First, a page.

Bucket List, East Coast Extravaganza, Epic Road Trips, Pennsylvania, SHFW, Washington D.C.
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50 in 30

There are two kinds of perks with this internship: work and non-work. These are very technical titles, so pay close attention to the following descriptions.
Work perks are the kind of everyday perks one experiences as a reporter in Washington D.C. These are things like being able to go to the White House. Non-work perks are just about everything else. These include just living in DC and the general proximity to other eastern states.

I want to see all 50 states before I turn 30 on July 14, 2015. At the start of this internship I had about four years and 20 states to go. After the East Coast Extravaganza two weekends ago, the magic number is down to 13.

The first leg of our trip took though four states I had already seen before. We started in Virginia, where we picked up our rental car, passing through Maryland and Delaware to get to Philadelphia. I wasn’t particularly thrilled to go through Delaware again, but we passed through Wilmington and realized that there is a metropolitan area in the state after all. It turned out access to the Atlantic Ocean isn’t the only good thing about Delaware.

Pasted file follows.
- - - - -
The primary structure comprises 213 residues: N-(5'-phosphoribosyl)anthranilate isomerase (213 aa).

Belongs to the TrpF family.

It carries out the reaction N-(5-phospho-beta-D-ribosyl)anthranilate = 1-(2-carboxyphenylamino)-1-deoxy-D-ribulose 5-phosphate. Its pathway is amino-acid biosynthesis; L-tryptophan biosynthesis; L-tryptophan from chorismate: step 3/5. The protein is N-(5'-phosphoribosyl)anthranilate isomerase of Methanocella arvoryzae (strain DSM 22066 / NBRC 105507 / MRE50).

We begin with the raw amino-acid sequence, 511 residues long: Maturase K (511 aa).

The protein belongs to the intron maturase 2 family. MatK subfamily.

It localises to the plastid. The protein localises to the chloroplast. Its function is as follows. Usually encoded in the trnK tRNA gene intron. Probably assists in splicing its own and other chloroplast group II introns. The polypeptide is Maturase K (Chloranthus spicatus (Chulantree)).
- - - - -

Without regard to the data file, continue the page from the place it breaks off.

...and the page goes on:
Pat’s Philly Cheesesteaks

Our first stop came in Philadelphia, where the four of us split between Pat’s and Gino’s to decide for ourselves who has the better Philly cheesesteak sandwich. My vote went to Geno’s because it had less fat on the meat. But the surprising thing was that as detesting as cheese whiz sounds, it was better than provolone. I wonder if Penn Station back home will whip me up a Philly wit’ whiz and wit’out onions? 

An interesting side note about one of the differences between the two cheesesteak restaurants, Geno’s still calls their fries “freedom fries.” Also, according to a friend of Ray’s (fellow intern/road warrior) who lives in Philly, they will not serve you if you order in Spanish. She tried it once and was denied service.

Better steaks, bigger political statements.

Danielle’s quest for postcards and mine for magnets led us to the first stock exchange in the country. The main floor had been converted into a tourist haven with miniatures of the liberty bell stuffed in about every corner. Sadly, these miniatures are as close as we got to the real Liberty Bell. With souvenirs in hand, we crossed the bridge, fist pumping our way into Jersey.

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